BY ADELE CASANOVA
The opportunity for a good life begins in our families, schools, and jobs. And it begins in our neighborhoods. At United Way of Forsyth County, the community investment team understands that whatever country, state, city, or neighborhood we live in, each area presents us with a set of unique opportunities and challenges in our lives…in short, Place Matters. Access to education, health care, home stability, and community support are all predictors of future success. The United Way began considering a Place Matters initiative in 2013 while reviewing the progress of the program in other cities such as Atlanta and Cincinnati.
Chief Impact Officer Debbie Wilson notes, “In 2016, with the United Way already allocating approximately 20% of its annual budget to improve specific impoverished neighborhoods in Winston-Salem, the decision was made to allocate those funds through the Place Matters program in partnership with Neighbors for Better Neighborhoods, a local grassroots community organization. Our community has made tremendous progress over the years, but many people who live here face increasingly complex and interconnected challenges – challenges that are more prevalent in some of our neighborhoods. We believe that Place Matters can provide comprehensive solutions to complex issues.”
The United Way reviewed data that demonstrated that a person’s future success in life is determined by the zip code of his or her origin access and that this includes the level of education, financial success, physical and mental health, and the findings even predicted longevity. Knowing that access to education, health care, home stability, and community support are all predictors of future success, the United Way team determined that, as an organization, they needed to begin the work to address these determinants.
This was especially critical since Forsyth County has experienced an 81% increase in the percentage of the population living in poverty since 2000, and is number seven out of the largest metro areas in the US, with the greatest increase of people living in neighborhoods with highly concentrated poverty.
Place Matters addresses thirteen neighborhoods in the eastern part of the city that encompasses thirty-four churches and three schools, and were originally suburbs when first built, but are now in the center of the city. The key aspect of implementing Place Matters in these communities was to engage and include the residents themselves as contributors and leaders.
Wilson explains, “These individuals make up what are known as Resident Impact Councils. These councils identify existing assets and needs in their communities and work directly with our teams at the United Way and other support agencies to direct resources in the most efficient ways within their neighborhoods. This resident-led process allows residents to direct and advise support organizations toward specific needs-based results. We’re taking an assets-based approach, using the strengths already present in a neighborhood to fulfill that neighborhood’s needs. These assets include the skills, gifts, and talents of the residents along with their strong desire to prosper.”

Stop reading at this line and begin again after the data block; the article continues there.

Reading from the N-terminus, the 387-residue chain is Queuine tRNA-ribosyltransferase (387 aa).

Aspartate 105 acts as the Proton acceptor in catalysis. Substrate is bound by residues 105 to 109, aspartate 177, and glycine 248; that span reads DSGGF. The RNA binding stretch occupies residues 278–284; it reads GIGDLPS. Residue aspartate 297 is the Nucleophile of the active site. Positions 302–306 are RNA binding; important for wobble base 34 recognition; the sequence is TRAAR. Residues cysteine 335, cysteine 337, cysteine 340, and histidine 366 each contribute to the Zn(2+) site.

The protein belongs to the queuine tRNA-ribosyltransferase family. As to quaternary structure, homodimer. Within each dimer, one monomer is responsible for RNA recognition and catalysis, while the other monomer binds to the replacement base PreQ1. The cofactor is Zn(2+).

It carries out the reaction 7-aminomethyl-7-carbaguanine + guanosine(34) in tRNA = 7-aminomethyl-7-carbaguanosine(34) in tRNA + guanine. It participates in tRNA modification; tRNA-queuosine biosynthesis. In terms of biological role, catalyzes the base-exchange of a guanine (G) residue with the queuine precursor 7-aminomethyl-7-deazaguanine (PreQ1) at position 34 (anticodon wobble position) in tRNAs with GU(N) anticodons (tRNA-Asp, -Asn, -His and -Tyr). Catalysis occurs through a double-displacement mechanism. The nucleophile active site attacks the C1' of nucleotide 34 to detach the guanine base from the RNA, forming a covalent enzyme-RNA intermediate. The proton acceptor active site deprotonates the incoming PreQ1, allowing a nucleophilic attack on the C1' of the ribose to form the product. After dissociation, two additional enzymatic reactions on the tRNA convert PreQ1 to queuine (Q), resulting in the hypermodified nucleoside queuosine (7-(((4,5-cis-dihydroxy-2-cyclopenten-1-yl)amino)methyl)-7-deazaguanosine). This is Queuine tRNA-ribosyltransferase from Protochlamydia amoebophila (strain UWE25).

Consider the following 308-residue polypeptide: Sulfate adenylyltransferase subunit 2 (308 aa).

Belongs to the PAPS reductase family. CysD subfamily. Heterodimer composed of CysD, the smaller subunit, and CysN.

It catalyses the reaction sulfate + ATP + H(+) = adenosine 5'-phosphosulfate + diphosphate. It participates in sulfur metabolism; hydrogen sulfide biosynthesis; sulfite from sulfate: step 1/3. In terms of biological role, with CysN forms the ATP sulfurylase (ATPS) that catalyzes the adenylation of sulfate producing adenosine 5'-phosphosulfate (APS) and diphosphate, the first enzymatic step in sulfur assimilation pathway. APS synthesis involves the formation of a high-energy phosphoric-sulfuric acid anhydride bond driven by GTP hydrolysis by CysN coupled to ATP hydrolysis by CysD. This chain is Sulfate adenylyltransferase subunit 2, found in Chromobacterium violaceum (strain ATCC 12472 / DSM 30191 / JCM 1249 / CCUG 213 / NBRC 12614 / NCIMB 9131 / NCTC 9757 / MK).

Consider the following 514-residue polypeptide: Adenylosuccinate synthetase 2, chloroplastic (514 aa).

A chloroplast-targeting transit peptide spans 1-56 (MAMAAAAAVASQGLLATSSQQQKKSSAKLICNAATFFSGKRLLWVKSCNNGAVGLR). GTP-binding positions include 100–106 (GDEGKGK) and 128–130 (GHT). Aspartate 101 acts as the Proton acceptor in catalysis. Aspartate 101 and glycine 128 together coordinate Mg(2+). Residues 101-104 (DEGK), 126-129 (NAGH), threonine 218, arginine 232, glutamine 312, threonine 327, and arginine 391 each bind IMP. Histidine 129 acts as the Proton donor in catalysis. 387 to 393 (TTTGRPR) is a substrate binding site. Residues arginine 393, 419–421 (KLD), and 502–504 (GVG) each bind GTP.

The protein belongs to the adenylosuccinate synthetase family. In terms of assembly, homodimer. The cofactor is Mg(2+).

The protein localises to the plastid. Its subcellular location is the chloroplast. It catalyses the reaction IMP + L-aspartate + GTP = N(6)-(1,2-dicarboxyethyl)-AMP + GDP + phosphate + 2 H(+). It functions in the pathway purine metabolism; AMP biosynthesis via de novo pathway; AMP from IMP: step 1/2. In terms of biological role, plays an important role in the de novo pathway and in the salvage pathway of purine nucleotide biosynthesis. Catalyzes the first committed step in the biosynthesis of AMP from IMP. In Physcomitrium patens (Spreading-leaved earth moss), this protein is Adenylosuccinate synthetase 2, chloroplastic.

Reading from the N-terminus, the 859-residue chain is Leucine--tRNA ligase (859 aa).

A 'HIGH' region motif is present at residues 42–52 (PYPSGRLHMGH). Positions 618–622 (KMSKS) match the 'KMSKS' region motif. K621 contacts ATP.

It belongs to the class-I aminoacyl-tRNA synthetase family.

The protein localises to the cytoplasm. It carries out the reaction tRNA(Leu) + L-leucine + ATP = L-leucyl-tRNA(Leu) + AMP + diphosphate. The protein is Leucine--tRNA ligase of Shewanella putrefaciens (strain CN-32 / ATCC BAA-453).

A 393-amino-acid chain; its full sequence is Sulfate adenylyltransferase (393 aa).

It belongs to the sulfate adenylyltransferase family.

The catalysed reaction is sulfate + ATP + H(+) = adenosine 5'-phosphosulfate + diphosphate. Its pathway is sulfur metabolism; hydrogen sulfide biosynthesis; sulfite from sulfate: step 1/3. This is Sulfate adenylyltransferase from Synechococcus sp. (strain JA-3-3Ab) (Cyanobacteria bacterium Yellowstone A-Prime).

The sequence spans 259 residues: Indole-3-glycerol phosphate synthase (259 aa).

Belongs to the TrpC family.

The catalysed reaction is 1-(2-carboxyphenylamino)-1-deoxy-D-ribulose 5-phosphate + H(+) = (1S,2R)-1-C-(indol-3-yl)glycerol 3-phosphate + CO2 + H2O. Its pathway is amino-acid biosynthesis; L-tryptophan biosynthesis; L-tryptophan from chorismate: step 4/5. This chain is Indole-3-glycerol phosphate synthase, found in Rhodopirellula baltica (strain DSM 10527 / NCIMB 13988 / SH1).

The members of the Resident Impact Councils have emerged as natural leaders who desire to engage the community’s assets in conjunction with the supporting organizations to realize specific neighborhood goals toward prosperity. Support organizations listen to the Councils’ insights and recommendations, and a greater sense of accountability emerges, empowering the residents.
An example of community engagement using the assets-based strategy is the working partnership between the Winston-Salem/Forsyth County Schools Be Legendary program, the JRAMS Achieving Maximum Success program and Grace Presbyterian Church. The JRAMS is a mentoring program between Carver High School and Winston-Salem State University. The project name comes from the WSSU Rams football team and the Carver High School Yellow Jackets team. This mentoring program has contributed to the greatest level of growth in academic performance in a Winston-Salem High School bringing grade level performance from F to D+ for repeat ninth and tenth-grade students within one year.
Place Matters also opens the door for participation from non-profit agencies that are not currently United Way member agencies. An example is the recent partnership with Habitat for Humanity in which six new homes were recently built in a Place Matters neighborhood where no new homes had been built within the past fifty years. This contributes to the concept of family and home stability, which is essential for the future success of residents.
The Place Matters initiative is now in the third and final year of the first funding cycle for the designated neighborhoods. The United Way has invested 2.7 million dollars in programs and partnerships focused on strengthening these thirteen neighborhoods. The goal is for these neighborhoods to become self-sustaining in the assets-based model for success, and for the United Way to take gained knowledge from the initiative on to other neighborhoods. The principle that an entire city can benefit from the individual success of each neighborhood is at the core of the Place Matters initiative. The United Way of Forsyth County supports this principle in the implementation of Place Matters, as well as continues to serve the community as a whole regarding its four main areas of concern: health, education, financial stability, and basic needs.
To learn more about the Place Matters Initiative, to see the full list of Place Matters partner agencies and to donate, please visit the United Way of Forsyth County website at ForsythUnitedWay.org.